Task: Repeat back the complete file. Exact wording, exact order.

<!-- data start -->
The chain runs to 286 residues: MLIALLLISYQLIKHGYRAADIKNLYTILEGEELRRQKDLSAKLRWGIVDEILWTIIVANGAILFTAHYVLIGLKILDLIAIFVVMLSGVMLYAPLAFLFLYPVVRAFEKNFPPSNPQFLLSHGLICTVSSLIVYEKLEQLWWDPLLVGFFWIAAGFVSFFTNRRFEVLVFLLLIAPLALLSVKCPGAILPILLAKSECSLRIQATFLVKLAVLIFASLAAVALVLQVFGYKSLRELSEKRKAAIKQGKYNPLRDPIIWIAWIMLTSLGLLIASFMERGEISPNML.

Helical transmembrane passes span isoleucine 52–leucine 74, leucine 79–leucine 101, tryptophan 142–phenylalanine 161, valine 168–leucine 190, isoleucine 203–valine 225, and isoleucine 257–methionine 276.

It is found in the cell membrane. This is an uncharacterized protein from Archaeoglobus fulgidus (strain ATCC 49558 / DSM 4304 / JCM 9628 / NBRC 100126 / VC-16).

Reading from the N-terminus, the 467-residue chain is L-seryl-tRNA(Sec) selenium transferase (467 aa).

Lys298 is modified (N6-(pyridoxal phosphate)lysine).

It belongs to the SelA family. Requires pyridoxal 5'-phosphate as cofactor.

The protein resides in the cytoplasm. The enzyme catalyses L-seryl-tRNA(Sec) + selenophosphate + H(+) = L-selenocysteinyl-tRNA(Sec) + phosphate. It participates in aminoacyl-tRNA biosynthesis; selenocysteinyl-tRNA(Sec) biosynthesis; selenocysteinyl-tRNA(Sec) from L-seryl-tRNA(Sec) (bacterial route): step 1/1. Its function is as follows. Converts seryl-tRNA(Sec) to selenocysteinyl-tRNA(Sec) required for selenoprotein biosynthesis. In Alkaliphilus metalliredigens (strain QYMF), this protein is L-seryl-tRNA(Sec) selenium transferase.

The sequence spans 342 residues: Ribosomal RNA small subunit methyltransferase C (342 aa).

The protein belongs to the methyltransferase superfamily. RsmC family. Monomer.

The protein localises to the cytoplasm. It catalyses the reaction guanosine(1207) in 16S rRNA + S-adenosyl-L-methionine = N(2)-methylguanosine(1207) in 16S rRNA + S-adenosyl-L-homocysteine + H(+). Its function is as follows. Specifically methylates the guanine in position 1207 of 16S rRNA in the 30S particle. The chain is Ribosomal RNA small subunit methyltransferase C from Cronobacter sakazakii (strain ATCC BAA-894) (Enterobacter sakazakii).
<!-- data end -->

The chain runs to 286 residues: MLIALLLISYQLIKHGYRAADIKNLYTILEGEELRRQKDLSAKLRWGIVDEILWTIIVANGAILFTAHYVLIGLKILDLIAIFVVMLSGVMLYAPLAFLFLYPVVRAFEKNFPPSNPQFLLSHGLICTVSSLIVYEKLEQLWWDPLLVGFFWIAAGFVSFFTNRRFEVLVFLLLIAPLALLSVKCPGAILPILLAKSECSLRIQATFLVKLAVLIFASLAAVALVLQVFGYKSLRELSEKRKAAIKQGKYNPLRDPIIWIAWIMLTSLGLLIASFMERGEISPNML.

Helical transmembrane passes span isoleucine 52–leucine 74, leucine 79–leucine 101, tryptophan 142–phenylalanine 161, valine 168–leucine 190, isoleucine 203–valine 225, and isoleucine 257–methionine 276.

It is found in the cell membrane. This is an uncharacterized protein from Archaeoglobus fulgidus (strain ATCC 49558 / DSM 4304 / JCM 9628 / NBRC 100126 / VC-16).

Reading from the N-terminus, the 467-residue chain is L-seryl-tRNA(Sec) selenium transferase (467 aa).

Lys298 is modified (N6-(pyridoxal phosphate)lysine).

It belongs to the SelA family. Requires pyridoxal 5'-phosphate as cofactor.

The protein resides in the cytoplasm. The enzyme catalyses L-seryl-tRNA(Sec) + selenophosphate + H(+) = L-selenocysteinyl-tRNA(Sec) + phosphate. It participates in aminoacyl-tRNA biosynthesis; selenocysteinyl-tRNA(Sec) biosynthesis; selenocysteinyl-tRNA(Sec) from L-seryl-tRNA(Sec) (bacterial route): step 1/1. Its function is as follows. Converts seryl-tRNA(Sec) to selenocysteinyl-tRNA(Sec) required for selenoprotein biosynthesis. In Alkaliphilus metalliredigens (strain QYMF), this protein is L-seryl-tRNA(Sec) selenium transferase.

The sequence spans 342 residues: Ribosomal RNA small subunit methyltransferase C (342 aa).

The protein belongs to the methyltransferase superfamily. RsmC family. Monomer.

The protein localises to the cytoplasm. It catalyses the reaction guanosine(1207) in 16S rRNA + S-adenosyl-L-methionine = N(2)-methylguanosine(1207) in 16S rRNA + S-adenosyl-L-homocysteine + H(+). Its function is as follows. Specifically methylates the guanine in position 1207 of 16S rRNA in the 30S particle. The chain is Ribosomal RNA small subunit methyltransferase C from Cronobacter sakazakii (strain ATCC BAA-894) (Enterobacter sakazakii).